Figure 2 shows a number of intriguing sub-populations. For example, the α-enhanced metal-poor stars with thin disk kinematics could be thick disk stars misidentified as thin disk. However, they may simply be old, α-enhanced, stars but with thin disk kinematics. If this is true, a more accurate name for the thick disk might be the ‘early disk’ or ‘old disk’.

Another unusual sub-population in Figure 2 includes stars identified with thick disk kinematics, but showing low [α/Fe] ratios, similar to most thin disk stars. Whilst these stars may simply be misidentified thin disk stars, taken at face value, it is possible that they reflect the composition of the late thick disk; this might occur in a prolonged evolution of the thick disk, where there was sufficient time to permit late SNIa ejecta to be included in the chemical enrichment. Such a slow-down of thick disk chemical enrichment might be expected after the main MDF peak, by which time a significant fraction of gas had been lost. Another possibility is that these stars formed in the thin disk, but later experienced gravitational interactions that resulted in increased vertical scale heights and kinematics similar to the thick disk.

Finally, the most interesting sub-population in Figure 2 include the kinematically identified thin disk stars with slightly sub-solar [Fe/H], which seem to extrapolate the alpha-enhanced thick disk trend, from lower [Fe/H]. These stars cannot be explained by misidentification and composition measurement error seems highly unlikely. The chemical similarity to the bulge suggests that these stars might be due to radial migration of low-vertical scale height stars from the inner thick disk or bulge.

If these stars have not migrated from inner regions, but are related to the local thick disk, their thin disk kinematics suggests low vertical scale heights and, thus, a vertical metallicity gradient in the thick disk; this may have occurred shortly after the time when thick disk molecular clouds relaxed into thin disk kinematics. Other scenarios, some heretical, may also explain this unusual sub-population of stars.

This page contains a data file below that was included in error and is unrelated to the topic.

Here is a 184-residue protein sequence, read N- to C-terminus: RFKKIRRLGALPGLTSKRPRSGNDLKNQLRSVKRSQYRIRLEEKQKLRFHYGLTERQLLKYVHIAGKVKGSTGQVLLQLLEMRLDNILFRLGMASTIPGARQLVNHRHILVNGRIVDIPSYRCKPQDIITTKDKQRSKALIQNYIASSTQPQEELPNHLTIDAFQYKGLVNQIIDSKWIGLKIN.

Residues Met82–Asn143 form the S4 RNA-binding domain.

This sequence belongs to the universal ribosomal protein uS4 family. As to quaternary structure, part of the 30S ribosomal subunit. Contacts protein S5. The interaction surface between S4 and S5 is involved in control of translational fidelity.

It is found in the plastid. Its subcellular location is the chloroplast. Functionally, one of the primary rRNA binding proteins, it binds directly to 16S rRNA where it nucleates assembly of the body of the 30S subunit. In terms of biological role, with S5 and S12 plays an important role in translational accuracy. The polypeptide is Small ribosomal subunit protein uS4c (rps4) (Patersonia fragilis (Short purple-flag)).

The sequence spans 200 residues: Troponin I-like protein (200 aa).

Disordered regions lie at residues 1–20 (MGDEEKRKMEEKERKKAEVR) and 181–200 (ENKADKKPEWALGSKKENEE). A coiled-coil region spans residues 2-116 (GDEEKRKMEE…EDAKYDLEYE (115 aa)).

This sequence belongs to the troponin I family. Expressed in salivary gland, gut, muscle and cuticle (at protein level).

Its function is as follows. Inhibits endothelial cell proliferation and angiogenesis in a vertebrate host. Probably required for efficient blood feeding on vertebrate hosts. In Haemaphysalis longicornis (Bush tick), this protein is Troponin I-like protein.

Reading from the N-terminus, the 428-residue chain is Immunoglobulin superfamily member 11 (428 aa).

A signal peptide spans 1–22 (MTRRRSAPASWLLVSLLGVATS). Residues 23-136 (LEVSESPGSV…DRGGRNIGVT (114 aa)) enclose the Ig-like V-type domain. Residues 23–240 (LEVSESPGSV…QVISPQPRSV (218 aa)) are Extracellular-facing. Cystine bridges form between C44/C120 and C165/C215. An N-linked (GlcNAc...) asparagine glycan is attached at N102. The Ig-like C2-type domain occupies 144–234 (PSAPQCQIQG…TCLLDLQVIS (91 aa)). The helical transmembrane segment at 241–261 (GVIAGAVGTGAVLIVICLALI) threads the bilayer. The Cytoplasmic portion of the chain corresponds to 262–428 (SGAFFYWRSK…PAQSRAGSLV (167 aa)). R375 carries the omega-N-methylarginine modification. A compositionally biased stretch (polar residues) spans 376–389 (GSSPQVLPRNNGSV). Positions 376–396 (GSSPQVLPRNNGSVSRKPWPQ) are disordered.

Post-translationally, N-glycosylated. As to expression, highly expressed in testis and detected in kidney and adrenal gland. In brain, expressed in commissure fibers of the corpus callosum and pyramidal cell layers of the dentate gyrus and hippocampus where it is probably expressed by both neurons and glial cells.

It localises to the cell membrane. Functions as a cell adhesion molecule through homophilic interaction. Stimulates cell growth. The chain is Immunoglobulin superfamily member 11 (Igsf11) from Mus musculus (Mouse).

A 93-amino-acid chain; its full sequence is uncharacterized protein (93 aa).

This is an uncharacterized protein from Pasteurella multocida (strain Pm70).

It appears as if there are two modes of chemical enrichment in the MW disk that are not strictly confined to kinematic sub-populations: the metal-poor α-rich mostly thick disk trend and the metal-rich, low-α mostly thin disk trend. The two populations both show [α/Fe] decline with increasing [Fe/H] suggesting the delayed addition of SNIa iron.

Another inconsistency with simplistic ideas of chemical enrichment, seen in Bensby et al. (2014) and Edvardsson et al. (1993), is the relatively large dispersion in the age–metallicity relation. Whilst metal-rich disk stars are mostly young, older stars cover a large range of [Fe/H] in both MW disks; the tight age–metallicity relations predicted by the simple model is not evident.

For more detailed discussions of chemical evolution, see Pagel (1997) and Matteucci (2012).


The presence of both RR Lyrae stars and M giant stars in the Galactic bulge indicate a large metallicity range, from halo metallicities up to at least the solar value (e.g., Baade 1946; Nassau & Blanco 1958). Strictly, the word ‘metallicity’ refers to the mass fraction of metals (elements heavier than He), represented as Z. However, in modern times, the abundance of iron relative to the sun, [Fe/H], has been used, interchangeably, with the word ‘metallicity’. The connection is that in order to compute the metallicity, Z, one must scale the solar abundance distribution by a reference element, typically iron, which is easily measured. Here, I will use an imprecise meaning of the word, generally correlated with overall Z or [Fe/H].